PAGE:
SURPRISE, Ariz. (AP) -- James Shields entered Kansas City's camp on Friday wearing a shirt with "Propaganda" written on the front.
As the Royals begin spring training and aim to end a 29-year-old playoff drought since winning the 1985 World Series, the pitcher hopes to send a message.
"The Royals' propaganda, I think we're going to have a really good spring training," Shields said. "I'm real excited to be here and get going. Hopefully, we can continue doing what we did at the end of the year last year."
"We're in high spirits. We've got a lot of work to do. I think spring training is where it all starts. Our main goal this year is to go to the playoffs and win the World Series, bottom line. We don't take anything for granted."
The Royals went 86-76 in 2013, their first winning season since 2003 and their most victories since John Wathan managed the 1989 club to a 92-70 record.
Kansas City remained in the chase for a wild-card playoff berth until the last week. The Royals finished 5½ games behind Tampa Bay for the final spot.
"I think our players were able to have some quality experience of being in a pennant race," general manager Dayton Moore said.
The Royals lost 20 of 28 in May and were six games below .500 at the All-Star game. They went 43-27 after the break.
"Credit Ned (Yost) and the coaching staff, getting through that tough time and getting the ship righted," Moore said. "It was predicated primarily on our pitching and defense. I think that quality experience allowed them (to) hopefully understand the rhythm of the major leagues, kind of the ups and downs."
The Royals welcomed 31 pitchers and six catchers, including All-Star and Gold Glove winner Salvador Perez, to the opening of spring training on Friday.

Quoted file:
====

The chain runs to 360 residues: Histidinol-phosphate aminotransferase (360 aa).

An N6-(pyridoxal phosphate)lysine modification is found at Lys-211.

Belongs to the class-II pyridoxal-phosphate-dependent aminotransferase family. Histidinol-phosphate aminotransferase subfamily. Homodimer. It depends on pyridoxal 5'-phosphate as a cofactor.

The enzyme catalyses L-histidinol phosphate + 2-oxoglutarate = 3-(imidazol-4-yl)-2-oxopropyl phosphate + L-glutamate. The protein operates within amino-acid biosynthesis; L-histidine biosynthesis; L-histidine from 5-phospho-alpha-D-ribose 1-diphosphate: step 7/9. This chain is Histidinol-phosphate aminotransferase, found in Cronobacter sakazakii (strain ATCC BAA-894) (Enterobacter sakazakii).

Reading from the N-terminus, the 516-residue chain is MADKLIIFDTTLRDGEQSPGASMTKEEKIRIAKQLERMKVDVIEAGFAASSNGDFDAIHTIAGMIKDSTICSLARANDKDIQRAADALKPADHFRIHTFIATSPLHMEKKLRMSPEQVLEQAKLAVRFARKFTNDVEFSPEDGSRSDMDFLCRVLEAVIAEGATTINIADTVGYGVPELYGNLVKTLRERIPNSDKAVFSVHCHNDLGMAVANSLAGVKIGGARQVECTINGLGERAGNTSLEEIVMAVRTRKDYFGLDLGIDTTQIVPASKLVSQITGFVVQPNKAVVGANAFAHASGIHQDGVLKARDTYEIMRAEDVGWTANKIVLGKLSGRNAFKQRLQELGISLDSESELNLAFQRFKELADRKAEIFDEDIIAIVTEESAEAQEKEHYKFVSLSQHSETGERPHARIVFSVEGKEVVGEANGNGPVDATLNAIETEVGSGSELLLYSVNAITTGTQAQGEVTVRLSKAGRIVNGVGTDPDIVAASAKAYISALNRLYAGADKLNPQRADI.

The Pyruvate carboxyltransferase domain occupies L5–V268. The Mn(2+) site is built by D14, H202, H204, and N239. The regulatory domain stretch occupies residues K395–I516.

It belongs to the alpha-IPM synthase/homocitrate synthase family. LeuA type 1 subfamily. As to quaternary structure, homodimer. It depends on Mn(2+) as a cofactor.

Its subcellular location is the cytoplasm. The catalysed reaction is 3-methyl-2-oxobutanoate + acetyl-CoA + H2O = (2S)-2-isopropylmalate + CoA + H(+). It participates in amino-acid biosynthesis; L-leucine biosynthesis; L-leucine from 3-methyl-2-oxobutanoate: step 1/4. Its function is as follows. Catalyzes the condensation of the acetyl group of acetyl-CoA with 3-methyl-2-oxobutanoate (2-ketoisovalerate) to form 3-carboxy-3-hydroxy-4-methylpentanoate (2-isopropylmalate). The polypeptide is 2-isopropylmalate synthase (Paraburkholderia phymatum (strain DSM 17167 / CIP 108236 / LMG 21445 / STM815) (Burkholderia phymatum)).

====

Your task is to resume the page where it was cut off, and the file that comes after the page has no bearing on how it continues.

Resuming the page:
Although the reporting date for position players is not until Wednesday, several are already working out, including a pair of 2013 Gold Glove winners, left fielder Alex Gordon and first baseman Eric Hosmer.
Designated hitter Billy Butler and newly acquired second baseman Omar Infante also have been in camp for voluntary sessions.
"Everybody comes in in shape," Yost said. "They like to work. It doesn't really get stale for them, so no need to really freshen up on anything. They've all been here for the most part. I told the position players not to come in tomorrow, as they've been working hard down here."
"As a player, I didn't like standing around. I didn't like doing things that I didn't think helped us in any way, just to be doing things. So we try to eliminate all of that. Spring trainings have run really smoothly the last eight or nine years, so I don't have to tweak it much."
Shields will be a big key to the Royals' success this season.
He went 0-4 last May, despite his 2.92 ERA for the month. He was 4-1 in September with a 3.18 ERA, and finished 13-9 with a 3.15 ERA.
"We know it's a long season, 162 games in 181 days, that's a lot of games," Shields said.
Shields pitched in the playoffs for three years with Tampa Bay, then was traded to the Royals after the 2012 season. He said he believes this season could be longer, extended into October.
"Last year I compared the two teams," Shields said. "I'm not going to do that. We're our own team now. We've established ourselves as a good team."
"Whether it's defense, baserunning, pitching, our bullpen and our offense, I think overall we're really good," he said. "We just need to be able to put it together."
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